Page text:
You may not have had the pleasure of reading one Kurt Schlichter over the years. He’s a Trumpist blowhard columnist who writes popular dystopian novels about the looming red-blue civil war after a Democrat takeover, in a country where "all the sugary cereals that kids actually like" are banned and "there is simply one deodorant, called 'Deodorant,' which smells like wet cardboard and stains your shirt, blouse, or burqa." He has replied to hostile tweets with the number "14" — a white supremacist code for the fourteen words: "We must secure the existence of our...

You may not have had the pleasure of reading one Kurt Schlichter over the years. He’s a Trumpist blowhard columnist who writes popular dystopian novels about the looming red-blue civil war after a Democrat takeover, in a country where “all the sugary cereals that kids actually like” are banned and “there is simply one deodorant, called ‘Deodorant,’ which smells like wet cardboard and stains your shirt, blouse, or burqa.” He has replied to hostile tweets with the number “14” — a white supremacist code for the fourteen words: “We must secure the existence of our people and a future for white children.” One column was simply titled: “Buy Ammo.” I’ve read him for camp value most of the time, but also as a check-in with the truly culty right and their long, rather intense love affair with the former guy. Every time Trump said something truly grotesque, I’d see how Schlichter would react. Sure enough, every time without fail, from “pussy-grabbing” to “Stop The Steal!,” it was unremitting, fellatial, cringe-inducing worship. But last week, something happened. His DMs and texts, he told us, “exploded” — “I mean, they went the full Nagasaki” — with fury at Trump for helping the Republicans bungle the midterms. And the anger came not from the usual “Never Trump sissies or establishment shills,” as he lovingly describes them, but from inside the house.

Not to worry: Schlichter still wants Trump to run for the nomination in 2024, and performed a few gymnastic stunts to defend him. But the bottom line was pretty simple and utterly new: “Some folks are a bit sensitive when the subject of the ex-president comes up. Get over it. He works for us. We owe Trump nothing. He’s a politician. He owes us.” Then, just as his readers were gripping their iPhone with ever-whiter knuckles, he lowered the boom: “I do not see a clear path for Trump to get to 270 electoral votes in the general as of today.” Yes he has that “as of today” qualification, but this was a little like Nigel Farage suddenly having a nice thing to say about Albanians.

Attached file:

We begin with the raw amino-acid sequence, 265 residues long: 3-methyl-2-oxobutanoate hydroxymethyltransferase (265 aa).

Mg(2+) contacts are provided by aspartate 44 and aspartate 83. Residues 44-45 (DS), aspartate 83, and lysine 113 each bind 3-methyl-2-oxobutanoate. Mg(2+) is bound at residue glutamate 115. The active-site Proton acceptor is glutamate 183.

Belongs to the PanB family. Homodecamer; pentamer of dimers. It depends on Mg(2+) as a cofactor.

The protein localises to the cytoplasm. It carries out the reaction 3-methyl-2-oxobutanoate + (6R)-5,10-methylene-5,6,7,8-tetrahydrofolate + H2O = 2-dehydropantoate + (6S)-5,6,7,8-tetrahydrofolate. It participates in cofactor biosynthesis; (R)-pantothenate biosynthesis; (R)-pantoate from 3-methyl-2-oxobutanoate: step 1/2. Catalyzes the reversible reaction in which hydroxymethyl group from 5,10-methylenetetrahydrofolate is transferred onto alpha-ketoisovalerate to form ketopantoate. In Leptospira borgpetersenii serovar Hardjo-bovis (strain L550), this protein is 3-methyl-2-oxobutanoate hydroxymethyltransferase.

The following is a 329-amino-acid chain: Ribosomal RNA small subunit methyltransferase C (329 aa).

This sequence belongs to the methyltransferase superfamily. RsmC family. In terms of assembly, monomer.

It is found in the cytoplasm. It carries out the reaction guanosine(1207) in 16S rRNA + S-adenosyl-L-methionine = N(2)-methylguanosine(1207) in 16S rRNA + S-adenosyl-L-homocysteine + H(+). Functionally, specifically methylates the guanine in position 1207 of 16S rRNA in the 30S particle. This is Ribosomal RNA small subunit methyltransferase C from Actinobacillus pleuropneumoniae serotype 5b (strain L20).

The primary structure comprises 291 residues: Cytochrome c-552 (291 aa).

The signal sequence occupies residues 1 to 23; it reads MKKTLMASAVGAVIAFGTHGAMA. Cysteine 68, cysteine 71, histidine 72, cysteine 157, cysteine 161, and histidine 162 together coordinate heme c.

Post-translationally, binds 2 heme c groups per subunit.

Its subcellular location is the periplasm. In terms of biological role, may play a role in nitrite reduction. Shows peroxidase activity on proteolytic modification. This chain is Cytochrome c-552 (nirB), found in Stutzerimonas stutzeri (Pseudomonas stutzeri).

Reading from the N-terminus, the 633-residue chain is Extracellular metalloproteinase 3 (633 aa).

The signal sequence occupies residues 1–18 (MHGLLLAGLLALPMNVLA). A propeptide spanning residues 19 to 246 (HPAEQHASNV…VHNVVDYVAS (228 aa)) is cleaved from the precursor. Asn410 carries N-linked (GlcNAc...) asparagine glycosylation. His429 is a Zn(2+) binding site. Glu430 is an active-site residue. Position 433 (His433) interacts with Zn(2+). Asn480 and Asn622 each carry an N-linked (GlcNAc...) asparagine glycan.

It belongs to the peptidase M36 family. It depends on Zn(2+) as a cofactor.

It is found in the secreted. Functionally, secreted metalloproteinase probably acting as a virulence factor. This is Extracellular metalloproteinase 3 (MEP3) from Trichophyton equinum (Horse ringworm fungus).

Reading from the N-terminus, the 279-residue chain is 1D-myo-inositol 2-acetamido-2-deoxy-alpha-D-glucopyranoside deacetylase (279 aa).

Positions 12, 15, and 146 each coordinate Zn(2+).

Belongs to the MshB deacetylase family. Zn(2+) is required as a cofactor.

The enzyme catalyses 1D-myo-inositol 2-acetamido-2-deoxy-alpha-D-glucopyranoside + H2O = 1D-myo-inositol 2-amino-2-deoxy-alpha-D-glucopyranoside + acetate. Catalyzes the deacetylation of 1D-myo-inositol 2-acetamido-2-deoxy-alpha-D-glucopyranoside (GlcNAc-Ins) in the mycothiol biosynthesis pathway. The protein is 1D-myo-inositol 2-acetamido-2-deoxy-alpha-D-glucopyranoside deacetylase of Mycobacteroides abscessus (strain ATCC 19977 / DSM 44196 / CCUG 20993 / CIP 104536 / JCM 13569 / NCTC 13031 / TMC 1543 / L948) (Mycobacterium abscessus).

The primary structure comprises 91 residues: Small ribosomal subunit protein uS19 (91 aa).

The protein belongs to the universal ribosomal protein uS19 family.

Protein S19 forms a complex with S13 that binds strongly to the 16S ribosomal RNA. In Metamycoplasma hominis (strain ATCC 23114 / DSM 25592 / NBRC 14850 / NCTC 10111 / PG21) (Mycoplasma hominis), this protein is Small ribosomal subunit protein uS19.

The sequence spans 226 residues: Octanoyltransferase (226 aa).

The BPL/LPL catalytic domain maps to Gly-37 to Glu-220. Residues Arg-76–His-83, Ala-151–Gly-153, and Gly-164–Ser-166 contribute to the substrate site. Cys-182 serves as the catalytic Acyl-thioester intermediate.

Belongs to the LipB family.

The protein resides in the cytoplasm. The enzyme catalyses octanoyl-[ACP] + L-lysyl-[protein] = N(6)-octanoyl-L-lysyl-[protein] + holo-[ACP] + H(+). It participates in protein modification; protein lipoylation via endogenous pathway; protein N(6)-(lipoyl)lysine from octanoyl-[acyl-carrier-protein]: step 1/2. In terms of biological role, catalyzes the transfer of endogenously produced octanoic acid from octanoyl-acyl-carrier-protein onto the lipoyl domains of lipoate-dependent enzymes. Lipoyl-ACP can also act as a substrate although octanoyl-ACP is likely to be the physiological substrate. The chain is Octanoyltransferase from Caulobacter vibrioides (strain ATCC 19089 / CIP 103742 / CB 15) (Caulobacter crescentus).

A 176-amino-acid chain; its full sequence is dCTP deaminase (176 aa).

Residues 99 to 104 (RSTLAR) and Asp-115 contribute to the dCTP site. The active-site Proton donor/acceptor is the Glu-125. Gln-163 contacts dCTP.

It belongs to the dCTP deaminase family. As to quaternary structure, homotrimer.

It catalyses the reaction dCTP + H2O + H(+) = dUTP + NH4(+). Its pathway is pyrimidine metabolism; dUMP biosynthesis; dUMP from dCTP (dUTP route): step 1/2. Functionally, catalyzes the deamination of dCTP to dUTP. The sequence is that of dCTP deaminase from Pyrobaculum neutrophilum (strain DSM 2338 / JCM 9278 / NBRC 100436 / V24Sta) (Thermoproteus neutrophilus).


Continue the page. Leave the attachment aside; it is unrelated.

All my liberal friends refuse to believe it. And I understand. I assumed the worst as well. Still quivering wrecks after years of Trump’s psychological abuse, this regiment of Reeks assumed a red wave, whatever the polls said, and couldn’t quite absorb that we’d actually witnessed a red wedding. Now many tell themselves that this unexpected relief from the Trump nightmare cannot last, that he’ll regroup, that this is yet another quiet moment in the movie, to be followed by Trump suddenly springing back to life like Glenn Close in the bathtub in Fatal Attraction.

But then a Club for Growth poll of Republican primary voters showed Florida governor Ron DeSantis suddenly vaulting past Trump in voter preferences. In Georgia, a must-win state for a Republican nominee, DeSantis led Trump by six points in August. Now he is ahead 57-37 percent. The same story can be told in Iowa and New Hampshire. Other polls were less striking — in Texas, DeSantis led Trump 43-32 percent — but they all gave DeSantis at least a third of the primary vote, and no one else was in the mix. The latter is the most important. The way Trump won in 2016 was by splitting the opposition into fragments so that no single individual could rival him.

And it’s not just the right that’s moderating. In Congress, the members of the “Squad” — the most radical of the left Democrats — saw their majorities tumble. The racial tribal divide began to decline, as more Asian and Latino voters switched to the Republicans, especially in red states. And for the second time, the New York Times actually reported this week — at great length — on the growing concern about fast-track sex changes for children. In the US, the media have long regarded any worries about “gender-affirming care” as self-evident “hate” and dismissed them. But almost overnight, the NYT has lurched back to the center on the question, unafraid of the social media backlash, at a time when Twitter itself appears to be losing altitude. This is, shall we say, encouraging.

As the world staggers back toward normal, pragmatic politics in a scary climate, we’ve said goodbye to Bolsonaro and Boris, and seen almost no objections to the votes cast in Brazil or the US. And in the relief of seeing democracy reassert itself, a new question beckons: could we rid ourselves of Trump and Twitter all at once as well? We can hope, can’t we?

This article was originally published in The Spectator’s UK magazine. Subscribe to the World edition here.